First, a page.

Applied RF Engineering III - Wireless System Fundamentals

Course 272

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This next step in the Applied RF Engineering series looks at design parameters at the system-block level. We introduce the key system design parameters and show how individual component parameters affect those top-level specifications. Physical limitations and performance tradeoffs are defined and examined. Once these limitations are understood, the common receiver and transmitter architectures can be described intuitively as solutions to achieve the best performance under different scenarios. We will also introduce the fundamental digital modulation formats and show their impact on system requirements.

Our discussion starts with the concept of noise, which is innately intuitive to us as a limiting factor in the ability to discern weak signals in a radio environment. Less obvious is the behavior of strong signals and the intermodulation and other distortion products that they produce. Our ability to produce signals at desired frequencies, shift signal frequency and filter unwanted signals are important tools that are described next. From this information we can characterize the performance of receivers with respect to minimum detectable signal, sensitivity, selectivity, and spur-free dynamic range, among other parameters. Digitizing our information stream allows us to take advantage of techniques to modulate the information onto the RF carrier and use extra “coding” bits to ensure that the data is received correctly. These techniques can reduce the performance requirements of the communications hardware, while incurring their own overhead. All of these factors are combined to enable us to perform a link budget for a communications system, including a discussion of antenna performance and radio propagation factors.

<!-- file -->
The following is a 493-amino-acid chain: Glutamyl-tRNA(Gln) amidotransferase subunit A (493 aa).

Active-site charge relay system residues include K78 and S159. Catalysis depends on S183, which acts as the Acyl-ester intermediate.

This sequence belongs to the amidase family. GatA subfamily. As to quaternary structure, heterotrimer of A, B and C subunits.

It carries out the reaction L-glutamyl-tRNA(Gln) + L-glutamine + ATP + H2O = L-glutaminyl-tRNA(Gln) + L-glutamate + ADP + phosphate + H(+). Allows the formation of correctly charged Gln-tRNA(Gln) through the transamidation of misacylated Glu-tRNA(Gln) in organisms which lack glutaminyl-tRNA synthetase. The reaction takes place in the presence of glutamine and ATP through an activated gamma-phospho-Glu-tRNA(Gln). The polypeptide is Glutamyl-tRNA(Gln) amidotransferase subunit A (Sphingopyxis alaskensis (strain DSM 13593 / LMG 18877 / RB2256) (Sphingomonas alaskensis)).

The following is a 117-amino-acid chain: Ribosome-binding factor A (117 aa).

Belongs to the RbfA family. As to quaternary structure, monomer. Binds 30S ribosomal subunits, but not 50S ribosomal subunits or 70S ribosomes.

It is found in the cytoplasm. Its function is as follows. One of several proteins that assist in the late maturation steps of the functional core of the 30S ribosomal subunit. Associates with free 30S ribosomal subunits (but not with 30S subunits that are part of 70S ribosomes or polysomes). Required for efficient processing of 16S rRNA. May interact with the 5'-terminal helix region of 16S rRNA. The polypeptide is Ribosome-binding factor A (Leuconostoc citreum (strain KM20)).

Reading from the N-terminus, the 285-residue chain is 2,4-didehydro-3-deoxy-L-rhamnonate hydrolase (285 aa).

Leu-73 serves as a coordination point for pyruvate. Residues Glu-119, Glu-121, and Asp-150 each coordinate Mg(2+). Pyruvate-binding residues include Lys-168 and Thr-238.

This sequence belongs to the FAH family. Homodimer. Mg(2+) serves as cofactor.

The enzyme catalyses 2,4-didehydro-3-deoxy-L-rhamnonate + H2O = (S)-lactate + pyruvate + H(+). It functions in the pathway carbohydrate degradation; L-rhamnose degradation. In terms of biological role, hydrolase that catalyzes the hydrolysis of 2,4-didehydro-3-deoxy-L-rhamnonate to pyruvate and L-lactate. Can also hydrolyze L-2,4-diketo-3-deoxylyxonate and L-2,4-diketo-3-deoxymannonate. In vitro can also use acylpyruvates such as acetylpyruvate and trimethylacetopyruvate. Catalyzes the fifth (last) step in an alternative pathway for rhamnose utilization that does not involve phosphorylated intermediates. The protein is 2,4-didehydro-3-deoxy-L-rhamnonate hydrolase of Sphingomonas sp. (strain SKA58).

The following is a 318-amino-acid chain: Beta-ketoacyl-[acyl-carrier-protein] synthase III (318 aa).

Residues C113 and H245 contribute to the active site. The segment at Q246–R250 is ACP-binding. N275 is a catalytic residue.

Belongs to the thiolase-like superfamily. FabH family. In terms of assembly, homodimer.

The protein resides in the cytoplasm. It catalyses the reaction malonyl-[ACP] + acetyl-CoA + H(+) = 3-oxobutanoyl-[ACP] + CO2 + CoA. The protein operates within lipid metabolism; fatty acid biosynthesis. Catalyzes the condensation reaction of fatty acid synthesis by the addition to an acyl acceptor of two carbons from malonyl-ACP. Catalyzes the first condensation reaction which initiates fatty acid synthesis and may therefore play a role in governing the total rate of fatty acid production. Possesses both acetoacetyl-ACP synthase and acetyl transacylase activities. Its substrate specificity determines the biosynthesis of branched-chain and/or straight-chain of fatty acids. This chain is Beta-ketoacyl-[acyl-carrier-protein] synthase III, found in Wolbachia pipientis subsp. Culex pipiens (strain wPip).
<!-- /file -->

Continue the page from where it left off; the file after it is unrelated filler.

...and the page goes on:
Learning objectives

Upon completing the course you will be able to:

  • Determine the noise floor and SFDR of a receiver
  • Estimate whether a filter will be able to sufficiently block an unwanted signal
  • Select a PLO based on phase noise requirements for a system
  • Understand how intermediate frequencies are selected for a given system
  • Weigh the tradeoffs of various transceiver architectures
  • Identify digital modulation formats and use performance metrics such as BER and EVM

Target Audience

This course is intended for students with an engineering background or equivalent practical experience. The course format consists of recorded lectures that are typically followed by online workbooks containing supplemental information and exercises. Custom calculators and simple simulations are often included to promote exploration of the topics. "Chalk Talk" videos in the format of the instructor writing on a virtual whiteboard are also utilized to derive some equations or work through example problems. Together these features comprise the "RF Mentor Enhanced e-Learning Format,"™ originally developed for our top-selling "RF Technology Certification"™ program.